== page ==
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Archbishop Tutu’s Prayer for the Rights of Aboriginal Peoples

pdfStatement  from  Archbishop  Emeritus  Desmond  Tutu pdf - 21 September, 2014
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Archbishop Emeritus Desmond TutuArchbishop Emeritus Desmond Tutu

A statement from
Archbishop Emeritus Desmond Tutu on 21 September 2014,
International Day of Peace

Archbishop Emeritus Desmond Tutu</div>
<p>Desmond Tutu at the 2008 Freedom Awards.
Archbishop Emeritus Desmond Tutu

On World Peace Day 2014, I pray for the rights of the Aboriginal Peoples of Australia to determine their own destiny.

It is a severe indictment on Australia that many of its indigenous people still feel that their culture and dignity are being eroded, and that they continue to be treated as second class citizens – 42 years after the country signed the International Covenant on Economic, Social and Cultural Rights.

Aboriginal elders say that although the Aboriginal Land Rights Act of 1976 transferred control of much of the Northern Territory to Aboriginal peoples, the people never had the opportunity to draw true advantage from the land. They were ill prepared to deal with complex Western bureaucracies, and their efforts have been undermined by under-development and neglect.

The imposition of legislation generally known as the Northern Territory Intervention, in
2007 virtually stripped them of their voice.

Community councils have been closed down and management of many aspects of the peoples’ lives has been transferred to non-indigenous institutions. The exclusion of local Aboriginal perspectives from decision-making is directly eroding customs, laws, languages and land-use aspirations. Nearly 50% of the youth in detention in Australia are Aboriginal, although the Aboriginal population constitutes just 3% of the Australian population.

There are no first-class and second-class citizens on earth, just citizens; sisters and brothers of one family, the human family, God’s family. Our diversity is a Gift from God. It strengthens and enriches us.

All people, regardless of their looks, cultures and beliefs – including the Aboriginal Peoples of Australia – are equally entitled to dignity, to justice, and to the right to participate in decisions affecting their lives.

I support those who have called for a Truth and Justice Commission for Aboriginal Peoples to lay bare the horrors of the past and, finally, commence a national healing process for all Australians.

Desmond Tutu: 'Lay bare the horrors of the past'

Archbishop Desmond Tutu.

Archbishop Desmond Tutu. Photo: Reuters

Stephanie Wood Sydney Morning Herald 21 September 21, 2014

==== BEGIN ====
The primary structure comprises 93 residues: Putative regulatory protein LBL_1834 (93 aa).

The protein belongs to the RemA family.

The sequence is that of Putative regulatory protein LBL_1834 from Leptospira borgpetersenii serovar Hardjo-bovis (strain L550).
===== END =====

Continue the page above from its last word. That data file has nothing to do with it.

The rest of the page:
South Africa's Archbishop Desmond Tutu has supported calls for a truth and justice commission to expose "the horrors of the past" suffered by Aboriginal Australians.

In a statement released for World Peace Day on Sunday, the former Anglican Archbishop of Cape Town said it should be followed by a "national healing process for all Australians".

Aboriginal elders Djiniyini Gondarra, senior Dhurili clan leader of the Yolngu peoples of north-east Arnhem Land, and Rosalie Kunoth-Monks, a former Anglican nun based in Utopia in Central Australia, wrote to the archbishop this month to express their concerns about the slow movement towards indigenous self-determination.

"I pray for the rights of the Aboriginal peoples of Australia to determine their own destiny," the archbishop said. "It is a severe indictment on Australia that many of its indigenous peoples still feel that their culture and dignity are being eroded and that they continue to be treated as second-class citizens.

"Community councils have been closed down and management of many aspects of the peoples' lives has been transferred to non-indigenous institutions. The exclusion of local Aboriginal perspectives from decision-making is directly eroding customs, laws, languages and land-use aspirations.

"The imposition of legislation generally known as the Northern Territory intervention in 2007 virtually stripped them of their voice."

"The archbishop has been one of my heroes and it is an answer to my prayer that the archbishop has responded and taken it seriously," Ms Kunoth-Monks said.

"Forty-two years after becoming a signatory to the UN's International Covenant on Economic, Social and Cultural Rights, Australian government policy has still not seriously looked at human rights whereas the first people are concerned."

Mrs Kunoth-Monks said some form of truth commission should be considered. "I certainly am calling for a national journey for that truth and justice, bringing in the history of all the horrors and the assaults that are continuing under the government's policies," she said.

"The wounds are still open and raw."

Sovereign Union drafted a letter and arranged for it to be delivered by hand to Bishop Tutu early this year: pdf SU Letter to Bishop TuTu - 7 February 2014 pdf